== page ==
AT THE RECENT Steven Lawrence murder trial one of the defendants, admitting to having made a series of lurid racist statements at his workplace, described the comments as "merely part of routine banter on the building site".
"It was done in jest and not in malice", he told the jury.
Whilst most exchanges at the workplace are unlikely to be as offensive, explicit or discriminatory as those evidenced in this court case, it is not uncommon these days for risqué or tasteless comments at work to be described by the perpetrators as “banter” – as if this excuses the offence caused and effectively portrays any complainer as having no sense of humour.
Paul MacInnes wrote recently in The Guardian pointing out how ubiquitous “banter” has become – particularly amongst young men.
“While a lot of men…. might revel in any opportunity to quip, nobody would want to be forced to do it. Yet as the term and the practice become ever–more ubiquitous … the tyranny of banter begins to grow.”
Robert Lawson, an expert in sociolinguistics at Birmingham City University, says: "I don’t think that banter is something that all men (or women) can do, but I think that it’s certainly something that’s ‘marketed’ as something that a) all men can do, and b) all men should do.
"If there is enough of a critical mass of societal pressure that banter makes you 'look good' to your mates or interlocutors, then that can be enough to make people feel they have to adopt that kind of conversational behaviour.
But employers, concerned about the impact of potentially offensive comments at the workplace, cannot afford to assume that apparently changed societal attitudes to banter will exempt their staff from legal action by victims of their “humour”.
One person’s humour could well be another person’s uncomfortable embarrassment or revulsion. Whilst this may not surprise those who attend some comedy gigs (or view "edgy" comics on TV) – indeed many may say that they actually go along assuming that their tolerance limits for such abusive language will be tested – it’s clear that the law requires employees to be more careful about joking with work colleagues.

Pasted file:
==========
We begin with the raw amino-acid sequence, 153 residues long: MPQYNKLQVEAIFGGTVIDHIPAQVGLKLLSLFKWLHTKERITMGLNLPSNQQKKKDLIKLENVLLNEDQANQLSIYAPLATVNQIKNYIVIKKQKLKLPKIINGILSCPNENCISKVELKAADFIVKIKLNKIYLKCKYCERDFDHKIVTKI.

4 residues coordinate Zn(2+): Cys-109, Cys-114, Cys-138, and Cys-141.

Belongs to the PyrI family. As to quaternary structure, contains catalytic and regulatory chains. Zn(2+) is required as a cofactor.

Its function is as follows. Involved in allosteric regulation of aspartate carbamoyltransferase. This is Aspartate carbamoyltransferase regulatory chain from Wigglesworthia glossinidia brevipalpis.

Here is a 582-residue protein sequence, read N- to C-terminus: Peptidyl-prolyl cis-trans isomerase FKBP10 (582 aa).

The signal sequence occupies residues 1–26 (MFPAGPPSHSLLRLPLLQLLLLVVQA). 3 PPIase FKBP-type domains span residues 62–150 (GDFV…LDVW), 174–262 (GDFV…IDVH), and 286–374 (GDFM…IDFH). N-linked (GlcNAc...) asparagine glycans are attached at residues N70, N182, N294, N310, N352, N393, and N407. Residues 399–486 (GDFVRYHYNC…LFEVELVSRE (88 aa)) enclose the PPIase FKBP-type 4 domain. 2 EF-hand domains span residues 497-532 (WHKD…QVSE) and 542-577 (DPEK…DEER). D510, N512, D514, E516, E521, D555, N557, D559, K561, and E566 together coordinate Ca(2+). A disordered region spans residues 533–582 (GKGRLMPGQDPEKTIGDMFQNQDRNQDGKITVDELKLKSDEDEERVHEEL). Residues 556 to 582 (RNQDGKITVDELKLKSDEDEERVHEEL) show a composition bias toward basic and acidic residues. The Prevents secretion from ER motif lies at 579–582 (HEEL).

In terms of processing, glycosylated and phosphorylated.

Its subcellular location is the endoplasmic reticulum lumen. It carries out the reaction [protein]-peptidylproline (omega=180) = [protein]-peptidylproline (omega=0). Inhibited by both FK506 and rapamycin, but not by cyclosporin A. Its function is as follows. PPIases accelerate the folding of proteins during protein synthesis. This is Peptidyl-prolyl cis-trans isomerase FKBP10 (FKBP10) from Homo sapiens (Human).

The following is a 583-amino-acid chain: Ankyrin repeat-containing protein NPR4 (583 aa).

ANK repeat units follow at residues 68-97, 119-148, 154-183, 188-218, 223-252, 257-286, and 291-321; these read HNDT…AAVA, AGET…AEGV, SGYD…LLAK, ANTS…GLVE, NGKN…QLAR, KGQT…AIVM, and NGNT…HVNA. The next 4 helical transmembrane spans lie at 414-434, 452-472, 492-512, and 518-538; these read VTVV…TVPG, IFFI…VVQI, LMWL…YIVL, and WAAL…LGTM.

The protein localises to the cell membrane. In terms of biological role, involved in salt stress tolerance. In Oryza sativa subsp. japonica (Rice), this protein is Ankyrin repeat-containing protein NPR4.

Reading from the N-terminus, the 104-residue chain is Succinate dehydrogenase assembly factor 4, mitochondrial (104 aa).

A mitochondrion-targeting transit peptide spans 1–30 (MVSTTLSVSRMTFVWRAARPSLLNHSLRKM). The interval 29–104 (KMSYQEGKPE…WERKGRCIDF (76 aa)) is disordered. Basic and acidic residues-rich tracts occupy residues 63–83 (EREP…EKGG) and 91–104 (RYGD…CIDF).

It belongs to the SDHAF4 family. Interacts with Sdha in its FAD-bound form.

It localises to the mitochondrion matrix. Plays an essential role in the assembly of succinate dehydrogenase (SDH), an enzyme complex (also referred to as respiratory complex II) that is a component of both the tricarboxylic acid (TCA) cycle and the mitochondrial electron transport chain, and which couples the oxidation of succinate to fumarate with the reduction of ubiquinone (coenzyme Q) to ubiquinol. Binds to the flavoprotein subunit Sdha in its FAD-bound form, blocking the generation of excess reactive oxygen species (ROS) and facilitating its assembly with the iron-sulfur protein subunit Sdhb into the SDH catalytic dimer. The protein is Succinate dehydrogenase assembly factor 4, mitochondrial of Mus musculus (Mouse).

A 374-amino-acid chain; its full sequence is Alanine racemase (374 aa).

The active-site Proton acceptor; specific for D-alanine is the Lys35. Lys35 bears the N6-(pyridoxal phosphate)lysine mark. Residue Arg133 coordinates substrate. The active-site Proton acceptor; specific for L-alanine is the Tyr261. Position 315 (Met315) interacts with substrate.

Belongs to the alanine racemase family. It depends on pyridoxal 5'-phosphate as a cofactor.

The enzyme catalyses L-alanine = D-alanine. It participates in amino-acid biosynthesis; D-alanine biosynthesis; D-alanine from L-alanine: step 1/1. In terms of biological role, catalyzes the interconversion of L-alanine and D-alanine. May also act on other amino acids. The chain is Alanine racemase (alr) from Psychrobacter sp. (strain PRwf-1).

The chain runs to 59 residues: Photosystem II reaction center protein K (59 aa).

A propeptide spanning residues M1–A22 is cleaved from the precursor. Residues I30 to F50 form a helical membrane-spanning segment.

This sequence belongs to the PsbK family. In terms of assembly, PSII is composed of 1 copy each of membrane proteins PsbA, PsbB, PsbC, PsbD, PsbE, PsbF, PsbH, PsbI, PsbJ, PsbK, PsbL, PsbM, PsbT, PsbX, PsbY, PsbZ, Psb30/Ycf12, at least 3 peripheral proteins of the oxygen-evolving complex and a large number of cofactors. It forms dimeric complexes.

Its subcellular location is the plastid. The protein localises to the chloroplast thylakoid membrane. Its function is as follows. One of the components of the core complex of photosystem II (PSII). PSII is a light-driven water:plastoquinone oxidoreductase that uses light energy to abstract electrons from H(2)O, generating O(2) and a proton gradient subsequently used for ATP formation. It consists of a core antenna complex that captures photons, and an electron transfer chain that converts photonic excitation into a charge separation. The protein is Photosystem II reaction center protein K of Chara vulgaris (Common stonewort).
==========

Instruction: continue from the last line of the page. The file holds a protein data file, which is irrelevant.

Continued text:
More importantly, employers cannot afford to forget that, in addition to individual offending employees risking dismissal for discriminatory language or horseplay, the organisation itself could be held to be vicariously liable for the actions of their delinquent employees. This puts excuses like "It is only banter" into stark relief for the management of employing organisations.
The only way in which employers can avoid this vicarious liability for their employees’ discriminatory behaviour is to invoke the statutory defence outlined in the Equality Act. If the employer can show that they took all reasonable steps to prevent the offending behaviour from occurring – not that they took action after it happened – they may be able to leave the perpetrator alone facing legal action from the victim (and paying any compensation ordered by the employment tribunal).
In order to invoke that defence, Law At Work has been asked by many of our clients (including several medical and dental practices) to assist in drafting Dignity at Work policies for distribution to staff, and to provide in-house training for practice staff to explain their rights and responsibilities under discrimination law.
Clearly these organisations want to establish professional standards in their workplaces – firstly so as to avoid the risk of litigation from staff who are offended (or frightened) by extreme and unwelcome discriminatory behaviour by colleagues but, secondly, to ensure that their practice is a pleasant and welcoming place to work.
Banter in the comedy club is one thing (you can choose whether or not to expose yourself to potential offence, after all) but the workplace should be a banter-free zone – for everyone’s benefit.
Ian Watson is training services manager at Law At Work
Law At Work is MDDUS preferred supplier of employment law and health and safety services. For more information and contact details please visit www.lawatwork.co.uk
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